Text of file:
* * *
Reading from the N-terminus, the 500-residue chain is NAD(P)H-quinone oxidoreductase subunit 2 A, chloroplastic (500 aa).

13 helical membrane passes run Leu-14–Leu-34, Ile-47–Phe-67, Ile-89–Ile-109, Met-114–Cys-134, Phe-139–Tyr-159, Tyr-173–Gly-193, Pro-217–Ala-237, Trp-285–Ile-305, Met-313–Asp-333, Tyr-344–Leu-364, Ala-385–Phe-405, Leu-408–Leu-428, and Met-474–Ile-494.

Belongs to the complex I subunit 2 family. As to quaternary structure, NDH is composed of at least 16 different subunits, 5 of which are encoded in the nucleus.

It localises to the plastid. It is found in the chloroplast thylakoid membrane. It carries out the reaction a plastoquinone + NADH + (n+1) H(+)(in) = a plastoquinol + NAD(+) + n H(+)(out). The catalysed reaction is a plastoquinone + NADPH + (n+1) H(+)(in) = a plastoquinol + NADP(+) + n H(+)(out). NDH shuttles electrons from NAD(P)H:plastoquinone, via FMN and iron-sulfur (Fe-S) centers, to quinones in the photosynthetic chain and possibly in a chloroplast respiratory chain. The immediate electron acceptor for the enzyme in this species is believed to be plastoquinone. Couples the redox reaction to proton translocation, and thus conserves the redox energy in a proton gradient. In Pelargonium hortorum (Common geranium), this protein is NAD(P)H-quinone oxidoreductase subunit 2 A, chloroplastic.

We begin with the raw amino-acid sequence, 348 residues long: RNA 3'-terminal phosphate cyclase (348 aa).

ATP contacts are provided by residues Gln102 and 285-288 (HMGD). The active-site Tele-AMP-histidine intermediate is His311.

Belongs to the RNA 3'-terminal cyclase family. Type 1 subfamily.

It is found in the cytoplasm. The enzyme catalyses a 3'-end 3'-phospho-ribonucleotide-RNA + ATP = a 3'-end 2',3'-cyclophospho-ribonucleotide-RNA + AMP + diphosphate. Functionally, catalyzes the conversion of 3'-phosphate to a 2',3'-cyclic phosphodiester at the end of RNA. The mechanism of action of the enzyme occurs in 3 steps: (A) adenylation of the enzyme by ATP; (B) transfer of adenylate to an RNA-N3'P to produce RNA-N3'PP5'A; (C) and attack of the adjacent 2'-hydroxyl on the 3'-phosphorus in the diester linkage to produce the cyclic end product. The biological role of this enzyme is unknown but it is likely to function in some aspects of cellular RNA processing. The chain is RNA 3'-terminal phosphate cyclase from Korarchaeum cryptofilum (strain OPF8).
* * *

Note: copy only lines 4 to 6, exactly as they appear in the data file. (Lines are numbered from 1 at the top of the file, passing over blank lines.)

It localises to the plastid. It is found in the chloroplast thylakoid membrane. It carries out the reaction a plastoquinone + NADH + (n+1) H(+)(in) = a plastoquinol + NAD(+) + n H(+)(out). The catalysed reaction is a plastoquinone + NADPH + (n+1) H(+)(in) = a plastoquinol + NADP(+) + n H(+)(out). NDH shuttles electrons from NAD(P)H:plastoquinone, via FMN and iron-sulfur (Fe-S) centers, to quinones in the photosynthetic chain and possibly in a chloroplast respiratory chain. The immediate electron acceptor for the enzyme in this species is believed to be plastoquinone. Couples the redox reaction to proton translocation, and thus conserves the redox energy in a proton gradient. In Pelargonium hortorum (Common geranium), this protein is NAD(P)H-quinone oxidoreductase subunit 2 A, chloroplastic.

We begin with the raw amino-acid sequence, 348 residues long: RNA 3'-terminal phosphate cyclase (348 aa).

ATP contacts are provided by residues Gln102 and 285-288 (HMGD). The active-site Tele-AMP-histidine intermediate is His311.